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Aylott v Stockton on Tees Borough Council

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Last updated 1st July 2011.

The Court of Appeal held the Employment Appeal Tribunal (EAT) had applied too tough a test for deciding whether there was direct discrimination. In particular, the tribunal was entitled not to attribute to the comparator behaviour resulting from the disability. The Court of Appeal also discussed stereotypical assumptions. It indicated too that (contrary to some previous case law) dismissal can probably now be a breach of the reasonable adjustment duty.

Court of Appeal, July 2010, [2010] EWCA Civ 910. Full Court of Appeal decision: www.bailii.org/ew/cases/EWCA/Civ/2010/910.html


The claimant had bipolar disorder. He made various complaints against colleagues, including for bullying, and went on paid leave. After an investigation the complaints were rejected by the employer. He also requested reasonable adjustments.

After returning to work in February 2006, in a different team, he was set strict deadlines for work and his performance was closely monitored. He went off sick again with stress-related chest pain, and in a brief return to work (April 2006) had a heated discussion with his line manager. He again went off sick. His line manager felt that his behaviour towards staff was unprofessional, intimidating and wholly inappropriate. The employer decided to suspend him and conduct a disciplinary investigation into his conduct with other staff, but withdrew this on hearing he had gone into hospital for his mental illness. After several months of continued absence, the Council dismissed the claimant on the grounds of capability (health).

The Employment Tribunal held there had been direct discrimination, disability-related discrimination, and failure to make reasonable adjustments. It awarded compensation. The Council appealed successfully to the Employment Appeal Tribunal, which sent the case back for re-hearing.

Held by Court of Appeal: the claimant’s appeal succeeded on direct discrimination – the Employment Tribunal’s decision should be restored regarding this. The claimant’s appeal failed on disability-related discrimination, since the House of Lords decision in Malcolm v LB Lewisham applies to employment and the Employment Tribunal (which made its decision prior to the Malcolm case) had accordingly applied the wrong test on it.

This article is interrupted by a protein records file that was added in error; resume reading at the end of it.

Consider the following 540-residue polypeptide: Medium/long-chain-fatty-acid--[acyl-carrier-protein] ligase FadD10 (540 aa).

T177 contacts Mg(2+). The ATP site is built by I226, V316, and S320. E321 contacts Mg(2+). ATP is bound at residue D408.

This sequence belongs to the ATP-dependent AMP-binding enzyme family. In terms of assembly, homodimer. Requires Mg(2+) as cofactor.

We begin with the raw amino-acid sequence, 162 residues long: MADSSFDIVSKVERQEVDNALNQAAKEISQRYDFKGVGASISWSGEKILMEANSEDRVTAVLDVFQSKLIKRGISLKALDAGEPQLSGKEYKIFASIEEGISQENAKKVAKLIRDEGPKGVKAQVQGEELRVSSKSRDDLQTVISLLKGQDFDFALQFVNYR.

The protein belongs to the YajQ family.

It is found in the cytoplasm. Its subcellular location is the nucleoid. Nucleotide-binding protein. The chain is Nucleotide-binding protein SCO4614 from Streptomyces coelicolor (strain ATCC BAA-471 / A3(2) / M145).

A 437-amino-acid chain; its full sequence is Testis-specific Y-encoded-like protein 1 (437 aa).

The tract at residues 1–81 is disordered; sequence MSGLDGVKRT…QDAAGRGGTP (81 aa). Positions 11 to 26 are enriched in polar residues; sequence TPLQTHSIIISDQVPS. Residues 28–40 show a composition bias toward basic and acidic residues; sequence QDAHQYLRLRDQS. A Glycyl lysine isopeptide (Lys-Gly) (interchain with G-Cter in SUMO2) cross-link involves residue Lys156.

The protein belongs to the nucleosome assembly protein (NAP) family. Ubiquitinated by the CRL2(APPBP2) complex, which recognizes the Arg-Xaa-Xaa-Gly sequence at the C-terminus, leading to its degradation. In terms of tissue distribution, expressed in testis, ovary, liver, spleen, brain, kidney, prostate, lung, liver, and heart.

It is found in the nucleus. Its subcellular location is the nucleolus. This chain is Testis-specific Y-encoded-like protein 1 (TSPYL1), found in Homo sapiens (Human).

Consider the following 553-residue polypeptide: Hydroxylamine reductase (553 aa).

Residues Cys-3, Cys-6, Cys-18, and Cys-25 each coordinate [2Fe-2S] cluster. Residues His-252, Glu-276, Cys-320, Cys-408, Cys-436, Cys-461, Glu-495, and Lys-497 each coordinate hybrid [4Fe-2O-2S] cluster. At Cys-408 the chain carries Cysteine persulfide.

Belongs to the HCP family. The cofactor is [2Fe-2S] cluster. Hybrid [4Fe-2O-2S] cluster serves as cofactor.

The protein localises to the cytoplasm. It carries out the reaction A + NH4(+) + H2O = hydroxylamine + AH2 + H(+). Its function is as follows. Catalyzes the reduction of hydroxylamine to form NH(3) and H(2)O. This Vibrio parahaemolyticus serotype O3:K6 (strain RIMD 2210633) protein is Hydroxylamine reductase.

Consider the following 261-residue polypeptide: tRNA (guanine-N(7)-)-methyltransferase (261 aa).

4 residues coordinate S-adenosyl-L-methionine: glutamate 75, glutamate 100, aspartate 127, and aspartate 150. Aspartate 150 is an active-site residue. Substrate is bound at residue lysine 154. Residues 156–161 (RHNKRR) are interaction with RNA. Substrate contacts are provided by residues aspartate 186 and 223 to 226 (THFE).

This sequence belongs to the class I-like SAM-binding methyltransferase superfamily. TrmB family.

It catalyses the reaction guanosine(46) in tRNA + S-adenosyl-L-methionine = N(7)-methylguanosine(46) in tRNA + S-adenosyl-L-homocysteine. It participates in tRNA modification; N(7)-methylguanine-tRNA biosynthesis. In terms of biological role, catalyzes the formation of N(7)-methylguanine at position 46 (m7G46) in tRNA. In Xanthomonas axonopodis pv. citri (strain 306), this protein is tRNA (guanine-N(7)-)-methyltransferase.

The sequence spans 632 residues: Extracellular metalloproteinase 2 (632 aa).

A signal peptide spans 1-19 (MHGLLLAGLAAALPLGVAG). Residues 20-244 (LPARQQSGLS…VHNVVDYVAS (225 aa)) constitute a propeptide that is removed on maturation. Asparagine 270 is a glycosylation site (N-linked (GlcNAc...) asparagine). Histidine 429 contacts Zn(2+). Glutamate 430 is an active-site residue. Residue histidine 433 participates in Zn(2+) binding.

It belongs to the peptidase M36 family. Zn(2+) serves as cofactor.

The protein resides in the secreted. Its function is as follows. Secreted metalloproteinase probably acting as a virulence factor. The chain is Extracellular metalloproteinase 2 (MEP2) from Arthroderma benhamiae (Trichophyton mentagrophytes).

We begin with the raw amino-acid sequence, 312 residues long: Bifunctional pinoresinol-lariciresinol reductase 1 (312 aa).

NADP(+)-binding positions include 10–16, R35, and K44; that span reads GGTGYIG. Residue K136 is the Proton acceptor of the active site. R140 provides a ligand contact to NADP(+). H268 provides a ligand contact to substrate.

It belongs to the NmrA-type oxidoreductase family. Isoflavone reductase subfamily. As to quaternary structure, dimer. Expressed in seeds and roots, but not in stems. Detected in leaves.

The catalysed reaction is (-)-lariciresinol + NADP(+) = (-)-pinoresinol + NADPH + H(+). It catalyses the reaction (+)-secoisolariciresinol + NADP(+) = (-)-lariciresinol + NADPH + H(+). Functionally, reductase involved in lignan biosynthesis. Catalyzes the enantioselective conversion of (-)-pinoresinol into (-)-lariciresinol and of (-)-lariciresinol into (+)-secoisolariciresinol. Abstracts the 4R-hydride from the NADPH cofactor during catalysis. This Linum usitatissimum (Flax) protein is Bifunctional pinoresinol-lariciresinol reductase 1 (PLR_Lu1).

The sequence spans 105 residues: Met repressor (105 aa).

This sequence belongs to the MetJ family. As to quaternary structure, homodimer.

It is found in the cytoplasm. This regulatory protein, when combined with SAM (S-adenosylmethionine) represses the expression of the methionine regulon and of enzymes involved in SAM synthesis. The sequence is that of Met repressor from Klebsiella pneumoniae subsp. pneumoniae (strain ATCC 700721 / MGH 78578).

Direct discrimination – grounds and comparators

Lower tribunals

The Employment Tribunal found direct discrimination in various ways:

  • The Council’s treatment of the claimant upon his return from sickness – “by imposing deadlines and referring to his performance, and strict monitoring followed by the response to his return to work in April 2006 and his dismissal” – were sufficient to shift the burden of proof. The appropriate comparator was someone who had been off for a similar number of days but did not have the claimant’s particular disability. A comparator who had a similar sickness record in respect of, for example, a complicated broken bone or other surgical problem, would not have been subjected to the same treatment.
  • The claimant’s treatment in the brief return to work in April and the subsequent decision to carry out a disciplinary investigation and to suspend him were direct discrimination based on the stereotypical view of mental illness.
  • The dismissal of the claimant was discriminatory. There was a fear of the claimant’s return based on a stereotypical view of mental illness.

The Employment Appeal Tribunal considered that the Employment Tribunal had taken the wrong comparator as regards the monitoring of performance and setting deadlines. As to the claimant’s suspension and subsequent dismissal, the Employment Tribunal had not identified a comparator but had just referred to his treatment being based on a ‘stereotypical view of mental illness’.

Court of Appeal: if disability is the ground, there is likely to be less favourable treatment than comparator

The Court of Appeal cited Lord Nicholls in Shamoon v Chief Constable of the RUC (bailii.org) (2003) and continued: